Retail Column by Heidemarie Kriz, Point of Sale Doctor and Retail Architect (KRIZH, POSitive Affairs, POS Doctor)
Nostalgic things create wonderful moments
The two Frenchmen, Antoine Bourrassin and Nicolas Barbero opened this store on Rue du Pont-Vieux in Nice over five years ago. The façade, the entrance, and the interior give the impression that it has always been here, so authentically does this store blend in with its surroundings. Almost forgotten products enhance the vintage charm and attract both locals and tourists from France and around the world. They all indulge in nostalgia with poupons, Opinel knives with clasps, Moulinex mill burrs, Cleopatra glue jars, Madeleine molds, Pierrot Gourmand lollipops, plastic card pens from France, wooden spinning tops, Duralex pots from the canteen, and much more.
Making small local craft businesses shine with their expertise
They are given a stage here to ensure that old, historic French companies and their USPs are not forgotten. The idea came to the owners during a trip when they contacted around 200 companies. The store’s founders see this as a form of economic patriotism that creates and maintains many jobs. In addition to the traditional products, the range has been expanded over the years with the company’s own product ideas, including its spectacle cases, passport cases, and card cases made from the hides of the Degermann tannery in Alsace. This tannery was founded in 1932 and is located near Strasbourg; Chanel has held a stake in Degermann since 2019. The typical slippers from France, the Charentaises, which were developed in the Charente in the Nouvelle-Aquitaine region, are also made for the store using Shetland wool instead of sheep’s wool to create an even more comfortable experience – another way of adapting a traditional shoe with a felt sole from the 17th century and transferring it into the 21st century.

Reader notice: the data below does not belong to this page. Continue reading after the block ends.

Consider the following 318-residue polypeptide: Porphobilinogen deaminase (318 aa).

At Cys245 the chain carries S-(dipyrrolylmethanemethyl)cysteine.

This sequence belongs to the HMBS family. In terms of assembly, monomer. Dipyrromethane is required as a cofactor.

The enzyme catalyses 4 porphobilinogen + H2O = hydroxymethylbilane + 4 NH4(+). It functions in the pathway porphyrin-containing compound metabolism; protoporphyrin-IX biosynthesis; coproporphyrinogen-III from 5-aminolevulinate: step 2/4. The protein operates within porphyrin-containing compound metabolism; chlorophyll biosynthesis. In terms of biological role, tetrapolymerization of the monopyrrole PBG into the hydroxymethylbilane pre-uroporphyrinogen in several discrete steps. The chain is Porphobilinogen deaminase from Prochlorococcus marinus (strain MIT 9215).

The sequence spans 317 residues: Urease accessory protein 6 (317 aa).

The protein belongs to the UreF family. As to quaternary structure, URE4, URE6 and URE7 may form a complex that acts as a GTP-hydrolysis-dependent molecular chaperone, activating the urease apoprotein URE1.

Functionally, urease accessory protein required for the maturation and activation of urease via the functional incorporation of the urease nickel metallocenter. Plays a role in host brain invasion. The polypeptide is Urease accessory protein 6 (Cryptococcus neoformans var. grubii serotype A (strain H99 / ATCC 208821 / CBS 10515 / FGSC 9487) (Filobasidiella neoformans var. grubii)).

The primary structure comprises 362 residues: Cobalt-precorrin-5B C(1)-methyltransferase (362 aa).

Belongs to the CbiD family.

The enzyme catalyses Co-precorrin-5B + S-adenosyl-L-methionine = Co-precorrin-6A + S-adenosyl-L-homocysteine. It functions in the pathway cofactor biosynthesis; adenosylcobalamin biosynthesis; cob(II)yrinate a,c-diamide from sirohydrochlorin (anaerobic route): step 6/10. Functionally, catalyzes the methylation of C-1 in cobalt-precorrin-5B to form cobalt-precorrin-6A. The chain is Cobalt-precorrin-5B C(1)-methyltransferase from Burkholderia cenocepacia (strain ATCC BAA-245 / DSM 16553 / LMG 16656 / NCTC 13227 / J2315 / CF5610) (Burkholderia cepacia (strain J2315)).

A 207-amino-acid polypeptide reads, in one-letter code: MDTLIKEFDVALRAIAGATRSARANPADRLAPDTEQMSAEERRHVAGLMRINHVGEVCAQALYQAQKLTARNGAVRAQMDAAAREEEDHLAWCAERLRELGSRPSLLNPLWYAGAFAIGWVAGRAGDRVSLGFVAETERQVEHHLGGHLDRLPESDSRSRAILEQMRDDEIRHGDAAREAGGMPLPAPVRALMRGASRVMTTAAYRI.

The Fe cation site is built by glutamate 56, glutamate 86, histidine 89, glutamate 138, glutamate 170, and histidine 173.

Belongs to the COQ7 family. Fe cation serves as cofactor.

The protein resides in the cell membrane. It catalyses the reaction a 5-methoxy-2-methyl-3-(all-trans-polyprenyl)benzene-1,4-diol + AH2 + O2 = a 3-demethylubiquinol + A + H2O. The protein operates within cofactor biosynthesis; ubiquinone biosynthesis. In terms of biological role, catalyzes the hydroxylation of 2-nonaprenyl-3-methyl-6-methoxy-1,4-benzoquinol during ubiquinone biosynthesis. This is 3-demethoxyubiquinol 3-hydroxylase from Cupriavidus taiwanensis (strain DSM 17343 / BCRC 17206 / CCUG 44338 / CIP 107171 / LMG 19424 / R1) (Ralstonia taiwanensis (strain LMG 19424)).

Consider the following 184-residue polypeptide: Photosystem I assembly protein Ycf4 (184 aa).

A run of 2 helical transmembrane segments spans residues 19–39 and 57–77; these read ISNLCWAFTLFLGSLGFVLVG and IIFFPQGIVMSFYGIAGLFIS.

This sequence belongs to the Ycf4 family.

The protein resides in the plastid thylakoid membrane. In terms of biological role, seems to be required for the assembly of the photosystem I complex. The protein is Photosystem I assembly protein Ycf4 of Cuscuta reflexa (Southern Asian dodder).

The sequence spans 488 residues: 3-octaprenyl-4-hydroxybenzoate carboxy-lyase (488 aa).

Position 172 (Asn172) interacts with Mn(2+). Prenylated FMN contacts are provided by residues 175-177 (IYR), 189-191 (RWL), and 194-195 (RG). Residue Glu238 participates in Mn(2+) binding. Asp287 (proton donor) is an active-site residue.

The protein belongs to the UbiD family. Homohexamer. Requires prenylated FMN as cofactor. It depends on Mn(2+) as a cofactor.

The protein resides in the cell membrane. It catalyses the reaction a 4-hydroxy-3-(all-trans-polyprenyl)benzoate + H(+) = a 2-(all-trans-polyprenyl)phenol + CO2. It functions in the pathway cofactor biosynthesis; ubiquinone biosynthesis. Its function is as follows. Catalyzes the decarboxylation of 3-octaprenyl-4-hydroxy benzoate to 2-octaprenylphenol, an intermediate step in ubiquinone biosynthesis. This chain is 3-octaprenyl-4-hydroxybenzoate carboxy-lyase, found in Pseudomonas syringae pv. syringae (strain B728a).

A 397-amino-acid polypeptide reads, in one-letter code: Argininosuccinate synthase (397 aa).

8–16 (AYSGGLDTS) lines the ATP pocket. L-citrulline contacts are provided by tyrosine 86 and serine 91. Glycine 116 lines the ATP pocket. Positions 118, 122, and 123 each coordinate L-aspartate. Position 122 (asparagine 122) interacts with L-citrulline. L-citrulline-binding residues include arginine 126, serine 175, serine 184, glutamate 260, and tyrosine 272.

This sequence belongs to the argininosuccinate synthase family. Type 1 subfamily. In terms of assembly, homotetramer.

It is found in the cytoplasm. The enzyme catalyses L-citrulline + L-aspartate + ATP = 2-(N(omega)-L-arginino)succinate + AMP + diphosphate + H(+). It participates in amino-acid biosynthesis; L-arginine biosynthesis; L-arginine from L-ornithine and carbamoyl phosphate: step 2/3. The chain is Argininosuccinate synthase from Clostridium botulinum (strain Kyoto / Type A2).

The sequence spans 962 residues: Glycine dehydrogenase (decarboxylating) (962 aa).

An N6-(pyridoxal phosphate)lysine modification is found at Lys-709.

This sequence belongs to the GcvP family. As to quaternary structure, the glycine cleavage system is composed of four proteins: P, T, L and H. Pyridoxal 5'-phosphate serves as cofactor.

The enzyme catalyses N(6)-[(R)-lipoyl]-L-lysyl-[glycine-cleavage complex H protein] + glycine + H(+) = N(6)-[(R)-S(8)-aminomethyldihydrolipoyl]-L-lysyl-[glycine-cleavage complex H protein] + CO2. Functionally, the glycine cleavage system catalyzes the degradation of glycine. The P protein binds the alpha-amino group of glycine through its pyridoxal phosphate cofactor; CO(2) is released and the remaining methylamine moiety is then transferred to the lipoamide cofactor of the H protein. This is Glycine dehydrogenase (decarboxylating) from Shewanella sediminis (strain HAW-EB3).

Not keeping up with fashion trends
Strictly speaking, the store could be described as a cabinet of curiosities. All 500 products on display in this 100 sq m store have been put together with a high potential for nostalgia, with the common denominator of being produced in France. The French city from which each of these products originates is shown on a map attached to the product. The two owners are happy to tell stories about the production and use of the unique features. All the products represent things that outlast short-lived fashions, for which you feel affection, that you even remember from childhood. In many ways, the entire store represents a journey back to one’s childhood – a journey also supported olfactorily by the scent of rose water and soaps made by perfumers in Grasse.
My tip: Craft businesses have a kind of know-how that will one day be lost if it is not passed on. Of course, it’s a question of price: handmade objects are expensive, but they also last much longer. Regarding sustainability and resource conservation, however, it would be worth considering supporting guilds such as tailors and shoemakers and repair workshops again to ensure that they do not disappear from our cityscapes. The future is not just Silicon Valley and AI; it is hybrid – analog and digital!
11 rue du Pont Vieux
About Heidemarie Kriz
In this monthly retail column, retail architect Heidemarie Kriz shares with us her Retail Shop Tip and lets us know her thoughts and expertise regarding her experiences visiting some of the latest and most innovative shops. Heidemarie Kriz has been an architect and shop designer for more than 25 years. For decades, she has held senior positions with major brands across Europe, but she has also worked as a freelance concept designer, an architect, and a consultant specialising in shops, furniture design, customer and purchasing behavior, and visual merchandising. Kriz and her team of experts specialise in retail concepts, analysis, and holistic advice in the retail sector. In addition, she also writes retail-specific topics in the editorial team of ACROSS Magazine.